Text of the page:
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Henderson is a serious proposition as a second-row. He missed his chance to be recognised as one of the best if not the best on the 2017 Lions tour of New Zealand. I think Wazza had it in his mind that Alun Wyn Jones was playing in the Test side no matter what. Wyn Jones has a bit of steel about his game and winning Test history but he lived on his reputation in New Zealand.
Maro Itoje was eventually picked to start and rightly so but Henderson never really go the chance to express himself. He was a colossus against the Hurricanes in Wellington between the first and second Tests. If anyone ever put their hand up for Test selection, Henderson did. Wazza went for Courtney Lawes, the penalty machine, on the bench. Once the Lions won the second Test, that was that! Henderson is still Lions Test calibre.
What do modern Test second-rows do to earn their stripes these days? Win lineout ball! That is a fact! In Test rugby if you don't win first-phase ball, well then you are going nowhere. Good clean ball, no slops. OK, but how good do you have to be these days?
I watched England play against Japan in Twickenham in November and marvelled at the efficiency of the visitors' lineout. The Japanese won 10 out of their 11 lineouts. How difficult can it be these days to win a lineout with lifters and systems in place? How much of a premium do you put on having a brilliant lineout operator?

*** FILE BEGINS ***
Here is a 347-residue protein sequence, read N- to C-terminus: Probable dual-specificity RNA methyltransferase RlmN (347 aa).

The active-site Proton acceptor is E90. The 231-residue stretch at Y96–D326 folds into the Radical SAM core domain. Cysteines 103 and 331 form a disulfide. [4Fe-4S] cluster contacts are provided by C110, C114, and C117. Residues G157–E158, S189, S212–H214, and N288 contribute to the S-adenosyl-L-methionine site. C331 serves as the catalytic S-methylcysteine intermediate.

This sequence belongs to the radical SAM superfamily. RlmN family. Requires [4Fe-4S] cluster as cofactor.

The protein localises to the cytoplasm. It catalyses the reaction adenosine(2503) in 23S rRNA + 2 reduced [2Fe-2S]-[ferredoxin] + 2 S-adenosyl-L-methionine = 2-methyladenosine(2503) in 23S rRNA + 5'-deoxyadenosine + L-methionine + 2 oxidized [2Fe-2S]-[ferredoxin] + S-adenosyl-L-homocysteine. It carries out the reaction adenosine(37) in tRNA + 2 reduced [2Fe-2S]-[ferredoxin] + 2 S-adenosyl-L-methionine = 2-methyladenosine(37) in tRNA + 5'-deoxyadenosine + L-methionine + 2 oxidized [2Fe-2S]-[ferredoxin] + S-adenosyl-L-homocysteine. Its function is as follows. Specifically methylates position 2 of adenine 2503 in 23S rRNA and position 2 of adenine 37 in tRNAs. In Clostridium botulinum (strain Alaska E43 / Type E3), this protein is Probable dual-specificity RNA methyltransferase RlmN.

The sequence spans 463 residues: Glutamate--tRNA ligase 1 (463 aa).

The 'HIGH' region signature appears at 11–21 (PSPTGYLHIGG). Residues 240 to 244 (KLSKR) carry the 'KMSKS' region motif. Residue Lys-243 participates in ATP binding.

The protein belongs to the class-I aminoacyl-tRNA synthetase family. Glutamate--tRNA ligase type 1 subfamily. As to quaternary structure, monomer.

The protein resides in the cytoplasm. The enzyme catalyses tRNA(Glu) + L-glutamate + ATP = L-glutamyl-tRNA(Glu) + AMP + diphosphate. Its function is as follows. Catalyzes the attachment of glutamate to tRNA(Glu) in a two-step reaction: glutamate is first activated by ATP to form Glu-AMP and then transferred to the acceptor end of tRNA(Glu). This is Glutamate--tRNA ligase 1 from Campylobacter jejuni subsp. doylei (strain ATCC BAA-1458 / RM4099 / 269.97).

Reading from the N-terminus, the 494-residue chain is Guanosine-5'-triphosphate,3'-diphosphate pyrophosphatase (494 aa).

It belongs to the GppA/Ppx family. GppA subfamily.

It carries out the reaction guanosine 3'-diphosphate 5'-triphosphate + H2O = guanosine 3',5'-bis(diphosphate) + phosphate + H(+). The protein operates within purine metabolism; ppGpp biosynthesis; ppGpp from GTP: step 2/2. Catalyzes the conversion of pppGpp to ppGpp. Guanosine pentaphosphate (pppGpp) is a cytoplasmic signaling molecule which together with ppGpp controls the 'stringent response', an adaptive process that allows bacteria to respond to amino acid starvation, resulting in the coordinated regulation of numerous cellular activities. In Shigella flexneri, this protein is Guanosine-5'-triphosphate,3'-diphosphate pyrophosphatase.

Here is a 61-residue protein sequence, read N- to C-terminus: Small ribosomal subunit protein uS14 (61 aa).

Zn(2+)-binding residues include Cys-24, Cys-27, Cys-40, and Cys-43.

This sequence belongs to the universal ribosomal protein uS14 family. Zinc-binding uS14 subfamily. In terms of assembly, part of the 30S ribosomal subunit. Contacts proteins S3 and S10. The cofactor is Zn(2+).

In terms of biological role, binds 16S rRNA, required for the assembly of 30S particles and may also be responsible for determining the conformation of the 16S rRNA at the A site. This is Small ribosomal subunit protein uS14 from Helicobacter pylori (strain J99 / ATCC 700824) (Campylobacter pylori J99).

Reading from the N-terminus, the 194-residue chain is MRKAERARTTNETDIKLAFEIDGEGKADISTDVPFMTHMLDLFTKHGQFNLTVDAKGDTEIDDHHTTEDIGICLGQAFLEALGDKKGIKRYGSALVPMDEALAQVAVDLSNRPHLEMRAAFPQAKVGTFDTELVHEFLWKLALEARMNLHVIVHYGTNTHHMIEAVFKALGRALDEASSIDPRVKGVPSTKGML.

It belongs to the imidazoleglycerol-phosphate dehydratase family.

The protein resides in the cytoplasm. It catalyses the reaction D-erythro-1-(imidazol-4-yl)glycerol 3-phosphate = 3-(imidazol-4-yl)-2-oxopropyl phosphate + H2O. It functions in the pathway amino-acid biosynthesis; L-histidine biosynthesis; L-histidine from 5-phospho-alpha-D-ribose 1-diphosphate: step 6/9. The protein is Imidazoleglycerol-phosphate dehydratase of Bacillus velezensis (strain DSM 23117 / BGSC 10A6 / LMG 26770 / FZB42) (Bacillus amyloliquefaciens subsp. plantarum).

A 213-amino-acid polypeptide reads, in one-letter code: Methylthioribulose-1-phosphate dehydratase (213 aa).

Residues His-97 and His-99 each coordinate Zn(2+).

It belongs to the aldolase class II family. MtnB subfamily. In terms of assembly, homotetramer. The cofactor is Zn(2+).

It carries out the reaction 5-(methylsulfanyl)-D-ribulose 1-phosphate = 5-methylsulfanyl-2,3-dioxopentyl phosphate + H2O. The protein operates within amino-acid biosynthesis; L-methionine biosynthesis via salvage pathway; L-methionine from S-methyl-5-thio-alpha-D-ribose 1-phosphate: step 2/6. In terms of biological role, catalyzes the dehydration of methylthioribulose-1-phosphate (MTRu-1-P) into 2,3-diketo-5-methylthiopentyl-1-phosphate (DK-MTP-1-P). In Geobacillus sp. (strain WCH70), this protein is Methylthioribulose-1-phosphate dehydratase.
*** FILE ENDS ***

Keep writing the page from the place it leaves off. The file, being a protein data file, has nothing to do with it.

James Ryan has redefined just what a modern second-row forward should be able to do. You are in luck if you have a big rangy athletic second-row with pace who will always get you across the gain line when he carries.
We marvel at Ryan who always seems to make an extra metre or three through the contact area. Henderson has the same sort of driving ability. Second-rows carry!
Second-rows tackle too - Ryan and Henderson always have outstanding tackle figures in the post-match stats. They rarely miss one either - a signature skill when you are over 6 feet 6 inches. Tall men were not made to tackle (well, I wasn't). Devin Toner always comes in with exceptional figures in this area. Tadhg Beirne too! All the Irish second-rows in the squad clear out rucks with real aggression.
So what distinguishes one from the other? Henderson has all the pre-requisites required but his ability to strip tackle and poach are really good. Beirne too. His passing and ball-retention in contact are world class.
In short, Ireland cannot do without him in Japan. That is why the news of his surgery on the Monday after the Scarlets game brought Japan into sharper focus. The orthopaedic surgeon obviously had his input but Joe knew what and who he needs in nine months' time. Ulster's need in the crucial fifth and sixth matches in the pool are inconsequential. Ireland's requirement for Henderson's presence in the Six Nations is also secondary.
Henderson may or may not have required surgery - but Joe wants all his vital men in Japan playing at their best with no niggles. There are four second-rows going to Japan - Ryan, Toner, Beirne and Henderson. Schmidt doesn't want any of them thumbing a lift there! It is clear that Japan is where it's at.